I don’t attend any Diwali card parties because I don’t know how to play all the popular card games. Poker for me is first a metal rod and rummy is how I like my Mai Tais. I’m not opposed to gambling but because I’m so thrifty in general, I’m never inclined to place bets or part with my money. That said, I’m still a big spender when it comes to entertaining, especially in the tipple department. I always have several crowd-pleasing bottles of wine on-hand, liqueurs that I buy to use in desserts and never use again and dregs of vermouth, brandy and sherry that I always make a mental note to clear out, but never do. If you’re not very good at mixology, sangria is a decent way to involve a lot of different bottles that you wouldn’t usually reach out for very often.
When you’re hosting, and the guests are an unfussy lot, sangria is always the answer, and like any seasoned sangria maker will tell you- a good sangria is one that has been allowed to steep for a day at least, if not more. This is to let the wine and the liquor mix well with one another. This Baked Apple Sangria recipe is adapted from the Poole’s Cookbook that reimagines the cuisine of the Southern United States by way of a modern diner. The author, Ashley Christensen steeps her Sangria mix for three days, then tops it with ginger ale when serving, which adds a sparkling finish to the cocktail. I checked in on the sangria mix in the refrigerator at the end of every day, and it’s good to go by day two as well.
I emptied a bottle of York Chenin Blanc, but you can opt for any economical white wine that you would usually like to drink. Don’t pick up a bad wine, because no amount of steeping is going to be able to mask the taste of bad wine. Tip in a wee bit more liquor if you like, but do not overpower the mix because a sangria is meant to be for easy-sipping, not to get drunk on.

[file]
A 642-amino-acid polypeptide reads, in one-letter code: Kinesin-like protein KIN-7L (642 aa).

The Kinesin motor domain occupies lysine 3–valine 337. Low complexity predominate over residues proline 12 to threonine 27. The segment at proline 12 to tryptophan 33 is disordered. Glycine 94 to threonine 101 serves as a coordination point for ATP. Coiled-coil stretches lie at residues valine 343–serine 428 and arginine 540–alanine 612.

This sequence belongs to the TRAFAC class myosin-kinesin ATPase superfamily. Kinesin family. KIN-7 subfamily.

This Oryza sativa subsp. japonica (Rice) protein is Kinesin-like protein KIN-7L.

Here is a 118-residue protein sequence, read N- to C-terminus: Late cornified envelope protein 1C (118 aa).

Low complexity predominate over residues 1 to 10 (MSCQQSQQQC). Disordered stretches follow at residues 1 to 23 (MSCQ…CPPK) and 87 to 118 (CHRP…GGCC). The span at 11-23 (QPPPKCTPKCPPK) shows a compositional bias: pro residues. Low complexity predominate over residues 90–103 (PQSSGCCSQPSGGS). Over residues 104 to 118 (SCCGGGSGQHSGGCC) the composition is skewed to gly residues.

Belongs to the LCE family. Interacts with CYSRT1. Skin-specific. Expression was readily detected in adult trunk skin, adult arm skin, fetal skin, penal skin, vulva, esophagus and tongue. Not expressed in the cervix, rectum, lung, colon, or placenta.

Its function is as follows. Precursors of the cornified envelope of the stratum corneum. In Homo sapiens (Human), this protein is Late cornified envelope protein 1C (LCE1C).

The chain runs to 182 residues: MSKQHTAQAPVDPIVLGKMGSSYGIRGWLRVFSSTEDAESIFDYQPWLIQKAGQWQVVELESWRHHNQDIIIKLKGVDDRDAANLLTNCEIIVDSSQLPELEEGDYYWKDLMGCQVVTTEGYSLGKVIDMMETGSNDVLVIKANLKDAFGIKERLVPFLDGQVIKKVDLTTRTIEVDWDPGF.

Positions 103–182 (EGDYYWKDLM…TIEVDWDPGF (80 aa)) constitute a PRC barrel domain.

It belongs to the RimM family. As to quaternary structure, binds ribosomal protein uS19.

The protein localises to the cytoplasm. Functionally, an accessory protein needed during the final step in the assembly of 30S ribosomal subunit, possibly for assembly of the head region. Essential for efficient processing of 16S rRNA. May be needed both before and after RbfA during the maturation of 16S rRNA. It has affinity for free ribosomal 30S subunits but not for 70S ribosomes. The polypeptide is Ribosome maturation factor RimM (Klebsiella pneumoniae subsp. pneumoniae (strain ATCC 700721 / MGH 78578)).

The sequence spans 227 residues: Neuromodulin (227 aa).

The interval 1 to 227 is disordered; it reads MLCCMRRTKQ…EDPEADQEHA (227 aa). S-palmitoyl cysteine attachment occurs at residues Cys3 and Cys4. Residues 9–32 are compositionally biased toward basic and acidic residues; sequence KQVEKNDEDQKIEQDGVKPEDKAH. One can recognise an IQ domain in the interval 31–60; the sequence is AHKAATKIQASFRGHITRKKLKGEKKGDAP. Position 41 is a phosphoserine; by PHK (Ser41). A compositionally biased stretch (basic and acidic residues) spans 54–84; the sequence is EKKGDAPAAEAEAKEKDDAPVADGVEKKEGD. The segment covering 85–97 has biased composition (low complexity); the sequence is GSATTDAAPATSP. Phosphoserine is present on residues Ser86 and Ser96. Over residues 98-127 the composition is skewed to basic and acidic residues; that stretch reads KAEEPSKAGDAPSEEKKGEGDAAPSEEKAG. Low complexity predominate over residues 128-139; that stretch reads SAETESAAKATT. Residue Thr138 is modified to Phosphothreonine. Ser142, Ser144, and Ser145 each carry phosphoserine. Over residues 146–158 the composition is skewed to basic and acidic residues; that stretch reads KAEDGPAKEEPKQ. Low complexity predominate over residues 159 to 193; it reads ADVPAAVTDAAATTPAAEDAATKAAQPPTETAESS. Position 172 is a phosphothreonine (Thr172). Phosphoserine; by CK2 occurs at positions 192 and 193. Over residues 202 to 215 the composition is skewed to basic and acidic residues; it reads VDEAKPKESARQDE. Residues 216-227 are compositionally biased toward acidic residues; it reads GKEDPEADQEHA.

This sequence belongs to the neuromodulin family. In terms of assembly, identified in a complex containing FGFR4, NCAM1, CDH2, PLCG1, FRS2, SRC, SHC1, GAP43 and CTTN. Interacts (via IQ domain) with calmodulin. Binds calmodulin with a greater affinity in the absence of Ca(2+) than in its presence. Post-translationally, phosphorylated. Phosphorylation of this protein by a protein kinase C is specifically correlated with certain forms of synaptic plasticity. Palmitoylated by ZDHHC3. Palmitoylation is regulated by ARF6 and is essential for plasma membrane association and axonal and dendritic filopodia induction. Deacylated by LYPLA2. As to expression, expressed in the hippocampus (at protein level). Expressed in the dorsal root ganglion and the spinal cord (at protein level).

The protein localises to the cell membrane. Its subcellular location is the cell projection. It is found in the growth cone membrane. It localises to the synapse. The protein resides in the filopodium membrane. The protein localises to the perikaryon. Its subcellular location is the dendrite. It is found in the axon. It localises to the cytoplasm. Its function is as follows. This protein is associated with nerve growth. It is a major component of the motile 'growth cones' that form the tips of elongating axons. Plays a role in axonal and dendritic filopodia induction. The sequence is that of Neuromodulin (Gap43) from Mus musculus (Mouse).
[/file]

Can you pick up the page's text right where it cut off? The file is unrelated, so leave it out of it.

Serves about 8 to 9 glasses
Apples 4 medium-sized or 3 large, quartered and cored
Caster Sugar 1/3 cup
Cinnamon stick 1 quill
Star Anise 1 1/2
Orange 1, zested using a peeler. Reserve the orange for a later use.
White wine 1 bottle
Ginger Ale a few cans
Preheat the oven to 190-200 degrees celsius. Toss the quartered apples with the sugar. Snap the cinnamon quill, bruise the star anise, and add this to the apples. In a baking tray lined with aluminium foil, lay out the apple mixture and put into the oven for 15 minutes or until the apples are golden brown, yield easily and are plump with juices.
Moving quickly, transfer the hot roasted apples, spices and all the sugary juices in the pan to a jug and top it with the cold white wine. Add to this the orange zest, cointreau, brandy and honey and stir to combine. Keep this jug covered in the refrigerator for two to three days.
Strain the mixture and pour about 90ml of the mixture in a wine glass filled with ice and top it with the ginger ale to serve.